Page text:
When it comes to your motorcycle, you have to double-check that it is equipped with all the required safety features to help lessen your chances of getting into an accident. Per Arizona’s rules, your motorcycle needs to at least be outfitted with rearview mirrors, headlights, tail lights, brake lights, a horn, functional handlebars, and either hand or feet brakes.

You are allowed to install a maximum capacity of two for the following items throughout the body of your motorcycle: headlights, tail lights, brake lights, and rearview mirrors. This will help you increase the distance you can see at night, make it easier for vehicles and pedestrians to see you, and help increase the range you can scan and be aware of your surroundings. However, you are only required to have a minimum of one of each feature while in Arizona.

It is safer for you to have both your hand and feet brakes working when on your motorcycle. In the event the brakes you rely on primarily start to become faulty, you still have a reliable way to decelerate. But like with the lights and rearview mirrors, you are only required to have one of the brake systems working while in Arizona.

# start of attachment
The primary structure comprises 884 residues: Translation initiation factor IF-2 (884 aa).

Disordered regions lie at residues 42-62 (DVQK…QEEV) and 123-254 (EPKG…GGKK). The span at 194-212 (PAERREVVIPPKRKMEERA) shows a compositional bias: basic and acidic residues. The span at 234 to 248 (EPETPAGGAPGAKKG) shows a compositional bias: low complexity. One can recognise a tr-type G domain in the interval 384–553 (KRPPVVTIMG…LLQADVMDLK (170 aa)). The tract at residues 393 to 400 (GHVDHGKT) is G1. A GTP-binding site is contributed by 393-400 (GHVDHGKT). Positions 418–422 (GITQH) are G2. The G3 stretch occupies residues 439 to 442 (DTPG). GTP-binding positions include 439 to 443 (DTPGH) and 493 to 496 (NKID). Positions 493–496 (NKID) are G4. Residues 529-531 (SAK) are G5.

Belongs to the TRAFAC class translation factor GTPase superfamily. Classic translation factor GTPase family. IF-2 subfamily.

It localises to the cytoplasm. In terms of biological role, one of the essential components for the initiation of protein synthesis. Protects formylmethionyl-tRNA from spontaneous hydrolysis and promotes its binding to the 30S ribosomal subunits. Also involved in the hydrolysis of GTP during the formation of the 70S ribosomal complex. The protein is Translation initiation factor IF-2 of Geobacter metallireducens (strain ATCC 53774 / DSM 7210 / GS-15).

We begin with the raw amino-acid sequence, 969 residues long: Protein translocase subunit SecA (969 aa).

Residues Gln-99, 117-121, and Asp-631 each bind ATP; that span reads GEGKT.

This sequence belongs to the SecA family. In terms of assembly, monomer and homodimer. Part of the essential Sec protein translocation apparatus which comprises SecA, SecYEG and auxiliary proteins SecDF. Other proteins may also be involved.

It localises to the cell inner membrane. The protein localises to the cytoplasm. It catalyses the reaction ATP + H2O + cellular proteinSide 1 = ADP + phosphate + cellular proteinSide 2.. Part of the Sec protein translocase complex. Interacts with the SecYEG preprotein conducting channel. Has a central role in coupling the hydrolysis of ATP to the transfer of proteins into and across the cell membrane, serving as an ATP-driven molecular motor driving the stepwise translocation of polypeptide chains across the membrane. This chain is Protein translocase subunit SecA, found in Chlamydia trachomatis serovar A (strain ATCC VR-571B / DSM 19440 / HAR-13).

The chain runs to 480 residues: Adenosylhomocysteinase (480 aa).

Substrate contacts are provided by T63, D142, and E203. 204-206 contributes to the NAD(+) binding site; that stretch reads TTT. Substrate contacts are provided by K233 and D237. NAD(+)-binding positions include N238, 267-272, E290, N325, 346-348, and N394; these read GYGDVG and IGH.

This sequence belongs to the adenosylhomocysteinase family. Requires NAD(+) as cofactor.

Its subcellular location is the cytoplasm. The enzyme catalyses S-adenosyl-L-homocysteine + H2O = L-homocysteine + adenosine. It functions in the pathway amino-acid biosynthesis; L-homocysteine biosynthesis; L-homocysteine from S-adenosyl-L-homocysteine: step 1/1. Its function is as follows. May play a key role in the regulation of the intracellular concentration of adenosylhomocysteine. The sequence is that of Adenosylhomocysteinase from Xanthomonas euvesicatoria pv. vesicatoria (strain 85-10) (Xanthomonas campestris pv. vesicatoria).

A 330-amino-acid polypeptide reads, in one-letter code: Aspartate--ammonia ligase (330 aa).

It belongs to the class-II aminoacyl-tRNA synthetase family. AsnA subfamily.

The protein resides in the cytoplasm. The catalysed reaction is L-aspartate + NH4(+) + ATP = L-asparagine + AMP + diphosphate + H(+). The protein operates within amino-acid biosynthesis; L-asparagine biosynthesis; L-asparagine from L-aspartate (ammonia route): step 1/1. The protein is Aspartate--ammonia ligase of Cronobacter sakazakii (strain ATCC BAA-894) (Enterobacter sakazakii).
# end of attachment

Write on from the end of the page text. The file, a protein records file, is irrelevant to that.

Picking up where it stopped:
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There are two types of headlights that can be outfitted to help illuminate the dark and relay your location: daylight headlights and modulating headlights. As it is required for you to have your lights on throughout the entire day, the high-intensity beam of daylight headlights are ideal to project over long distances. Modulating headlights change the brightness of the beam over time which helps to conserve battery power while the motorcycle is active. Daylight headlights are required while modulating headlights are optional.

The handlebars have to be far enough in front of you that you can extend, turn, and bend your arms fully. When you grip the handlebars, make sure they are at shoulder height. Make the necessary adjustments to the height of the handlebars if your hands are slightly above your shoulders.

Regarding the horn, it has to be able to alert people of your presence from a minimum distance of 200 feet.

8. Takeaways:

It may be a bit overwhelming having to be responsible for knowing motorcycle driving etiquette and making sure that your ride is up to code. But reviewing Arizona’s motorcycle laws may save you from having to deal with a ton of inconveniences later. Whether you are an Arizona resident or a tourist, all you have to do is adjust your lifestyle to better accommodate the needs of your fellow drivers and the demands of the local law enforcement. It sure beats ending up in an ambulance or having to be reprimanded by a police officer. Taking a bit of time out of your day familiarizing yourself with what is right and wrong in Arizona will put your mind at ease. Then you can dedicate yourself to spending quality time with your motorcycle.